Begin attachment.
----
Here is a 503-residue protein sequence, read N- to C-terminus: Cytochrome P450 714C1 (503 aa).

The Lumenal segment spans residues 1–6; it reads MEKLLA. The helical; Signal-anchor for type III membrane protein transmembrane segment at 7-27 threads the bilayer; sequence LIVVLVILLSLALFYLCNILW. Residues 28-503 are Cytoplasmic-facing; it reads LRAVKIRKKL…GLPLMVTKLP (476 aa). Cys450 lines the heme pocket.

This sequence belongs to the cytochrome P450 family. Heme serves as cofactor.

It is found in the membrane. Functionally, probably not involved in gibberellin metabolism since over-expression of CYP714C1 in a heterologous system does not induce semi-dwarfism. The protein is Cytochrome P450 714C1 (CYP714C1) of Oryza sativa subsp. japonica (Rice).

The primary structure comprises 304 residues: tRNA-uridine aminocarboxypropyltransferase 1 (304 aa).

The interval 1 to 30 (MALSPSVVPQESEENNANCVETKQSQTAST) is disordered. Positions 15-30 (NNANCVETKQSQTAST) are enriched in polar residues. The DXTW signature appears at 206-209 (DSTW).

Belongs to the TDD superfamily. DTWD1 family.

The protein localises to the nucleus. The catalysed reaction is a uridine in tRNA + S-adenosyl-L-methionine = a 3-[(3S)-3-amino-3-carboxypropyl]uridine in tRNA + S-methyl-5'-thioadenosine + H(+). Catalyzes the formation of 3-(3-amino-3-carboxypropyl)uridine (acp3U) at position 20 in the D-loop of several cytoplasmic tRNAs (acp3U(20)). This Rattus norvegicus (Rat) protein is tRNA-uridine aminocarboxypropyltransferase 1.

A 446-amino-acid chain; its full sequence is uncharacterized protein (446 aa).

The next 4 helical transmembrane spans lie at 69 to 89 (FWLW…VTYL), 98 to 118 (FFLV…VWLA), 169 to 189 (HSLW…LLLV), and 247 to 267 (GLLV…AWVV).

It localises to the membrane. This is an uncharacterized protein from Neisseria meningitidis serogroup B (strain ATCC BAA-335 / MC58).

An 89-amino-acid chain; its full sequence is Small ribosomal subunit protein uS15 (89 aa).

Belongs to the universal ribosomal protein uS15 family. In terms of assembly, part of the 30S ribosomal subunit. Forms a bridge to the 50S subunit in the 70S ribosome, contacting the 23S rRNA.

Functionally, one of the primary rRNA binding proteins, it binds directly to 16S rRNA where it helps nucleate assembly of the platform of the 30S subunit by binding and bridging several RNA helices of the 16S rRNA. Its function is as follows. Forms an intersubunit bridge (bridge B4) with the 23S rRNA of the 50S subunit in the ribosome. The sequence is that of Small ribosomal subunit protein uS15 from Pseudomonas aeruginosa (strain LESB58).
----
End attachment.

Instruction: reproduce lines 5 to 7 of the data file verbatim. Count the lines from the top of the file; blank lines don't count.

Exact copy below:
The primary structure comprises 304 residues: tRNA-uridine aminocarboxypropyltransferase 1 (304 aa).

The interval 1 to 30 (MALSPSVVPQESEENNANCVETKQSQTAST) is disordered. Positions 15-30 (NNANCVETKQSQTAST) are enriched in polar residues. The DXTW signature appears at 206-209 (DSTW).

Belongs to the TDD superfamily. DTWD1 family.